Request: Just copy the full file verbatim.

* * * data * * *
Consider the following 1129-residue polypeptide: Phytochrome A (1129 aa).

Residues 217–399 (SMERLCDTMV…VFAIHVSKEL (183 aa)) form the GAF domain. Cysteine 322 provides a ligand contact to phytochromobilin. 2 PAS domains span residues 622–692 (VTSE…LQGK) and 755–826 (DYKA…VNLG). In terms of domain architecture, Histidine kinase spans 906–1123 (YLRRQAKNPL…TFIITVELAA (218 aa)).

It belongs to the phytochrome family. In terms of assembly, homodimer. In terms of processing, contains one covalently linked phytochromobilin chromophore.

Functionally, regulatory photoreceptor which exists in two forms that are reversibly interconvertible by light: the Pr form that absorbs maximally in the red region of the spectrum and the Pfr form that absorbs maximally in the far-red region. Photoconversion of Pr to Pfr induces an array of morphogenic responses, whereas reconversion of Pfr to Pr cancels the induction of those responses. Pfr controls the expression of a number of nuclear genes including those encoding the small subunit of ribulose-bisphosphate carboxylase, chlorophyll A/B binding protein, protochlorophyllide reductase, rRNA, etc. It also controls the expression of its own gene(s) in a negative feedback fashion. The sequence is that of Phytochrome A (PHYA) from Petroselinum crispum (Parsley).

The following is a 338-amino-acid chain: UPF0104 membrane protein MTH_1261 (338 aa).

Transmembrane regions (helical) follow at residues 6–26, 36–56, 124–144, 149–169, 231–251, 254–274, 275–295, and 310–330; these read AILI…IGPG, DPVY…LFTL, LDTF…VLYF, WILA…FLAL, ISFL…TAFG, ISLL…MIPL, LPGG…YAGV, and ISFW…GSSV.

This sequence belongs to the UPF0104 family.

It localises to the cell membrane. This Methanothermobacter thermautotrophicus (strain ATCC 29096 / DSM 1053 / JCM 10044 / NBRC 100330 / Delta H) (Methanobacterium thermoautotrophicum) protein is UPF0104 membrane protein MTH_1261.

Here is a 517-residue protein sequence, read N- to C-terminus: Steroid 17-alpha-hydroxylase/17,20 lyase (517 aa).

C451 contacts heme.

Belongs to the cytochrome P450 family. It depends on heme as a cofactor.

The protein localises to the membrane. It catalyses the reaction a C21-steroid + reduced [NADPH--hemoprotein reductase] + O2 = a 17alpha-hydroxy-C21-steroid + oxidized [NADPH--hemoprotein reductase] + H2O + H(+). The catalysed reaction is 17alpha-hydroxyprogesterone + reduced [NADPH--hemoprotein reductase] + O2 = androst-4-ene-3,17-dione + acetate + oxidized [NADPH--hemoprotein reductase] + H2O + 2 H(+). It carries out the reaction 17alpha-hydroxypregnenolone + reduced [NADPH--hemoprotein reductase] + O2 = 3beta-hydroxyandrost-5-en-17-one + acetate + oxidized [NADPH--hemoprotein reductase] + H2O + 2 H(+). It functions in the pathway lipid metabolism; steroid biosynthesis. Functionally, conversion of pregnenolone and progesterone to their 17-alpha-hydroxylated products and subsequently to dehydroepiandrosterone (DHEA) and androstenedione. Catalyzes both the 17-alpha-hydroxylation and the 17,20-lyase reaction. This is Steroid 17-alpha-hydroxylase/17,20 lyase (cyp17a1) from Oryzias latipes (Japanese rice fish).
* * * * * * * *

Consider the following 1129-residue polypeptide: Phytochrome A (1129 aa).

Residues 217–399 (SMERLCDTMV…VFAIHVSKEL (183 aa)) form the GAF domain. Cysteine 322 provides a ligand contact to phytochromobilin. 2 PAS domains span residues 622–692 (VTSE…LQGK) and 755–826 (DYKA…VNLG). In terms of domain architecture, Histidine kinase spans 906–1123 (YLRRQAKNPL…TFIITVELAA (218 aa)).

It belongs to the phytochrome family. In terms of assembly, homodimer. In terms of processing, contains one covalently linked phytochromobilin chromophore.

Functionally, regulatory photoreceptor which exists in two forms that are reversibly interconvertible by light: the Pr form that absorbs maximally in the red region of the spectrum and the Pfr form that absorbs maximally in the far-red region. Photoconversion of Pr to Pfr induces an array of morphogenic responses, whereas reconversion of Pfr to Pr cancels the induction of those responses. Pfr controls the expression of a number of nuclear genes including those encoding the small subunit of ribulose-bisphosphate carboxylase, chlorophyll A/B binding protein, protochlorophyllide reductase, rRNA, etc. It also controls the expression of its own gene(s) in a negative feedback fashion. The sequence is that of Phytochrome A (PHYA) from Petroselinum crispum (Parsley).

The following is a 338-amino-acid chain: UPF0104 membrane protein MTH_1261 (338 aa).

Transmembrane regions (helical) follow at residues 6–26, 36–56, 124–144, 149–169, 231–251, 254–274, 275–295, and 310–330; these read AILI…IGPG, DPVY…LFTL, LDTF…VLYF, WILA…FLAL, ISFL…TAFG, ISLL…MIPL, LPGG…YAGV, and ISFW…GSSV.

This sequence belongs to the UPF0104 family.

It localises to the cell membrane. This Methanothermobacter thermautotrophicus (strain ATCC 29096 / DSM 1053 / JCM 10044 / NBRC 100330 / Delta H) (Methanobacterium thermoautotrophicum) protein is UPF0104 membrane protein MTH_1261.

Here is a 517-residue protein sequence, read N- to C-terminus: Steroid 17-alpha-hydroxylase/17,20 lyase (517 aa).

C451 contacts heme.

Belongs to the cytochrome P450 family. It depends on heme as a cofactor.

The protein localises to the membrane. It catalyses the reaction a C21-steroid + reduced [NADPH--hemoprotein reductase] + O2 = a 17alpha-hydroxy-C21-steroid + oxidized [NADPH--hemoprotein reductase] + H2O + H(+). The catalysed reaction is 17alpha-hydroxyprogesterone + reduced [NADPH--hemoprotein reductase] + O2 = androst-4-ene-3,17-dione + acetate + oxidized [NADPH--hemoprotein reductase] + H2O + 2 H(+). It carries out the reaction 17alpha-hydroxypregnenolone + reduced [NADPH--hemoprotein reductase] + O2 = 3beta-hydroxyandrost-5-en-17-one + acetate + oxidized [NADPH--hemoprotein reductase] + H2O + 2 H(+). It functions in the pathway lipid metabolism; steroid biosynthesis. Functionally, conversion of pregnenolone and progesterone to their 17-alpha-hydroxylated products and subsequently to dehydroepiandrosterone (DHEA) and androstenedione. Catalyzes both the 17-alpha-hydroxylation and the 17,20-lyase reaction. This is Steroid 17-alpha-hydroxylase/17,20 lyase (cyp17a1) from Oryzias latipes (Japanese rice fish).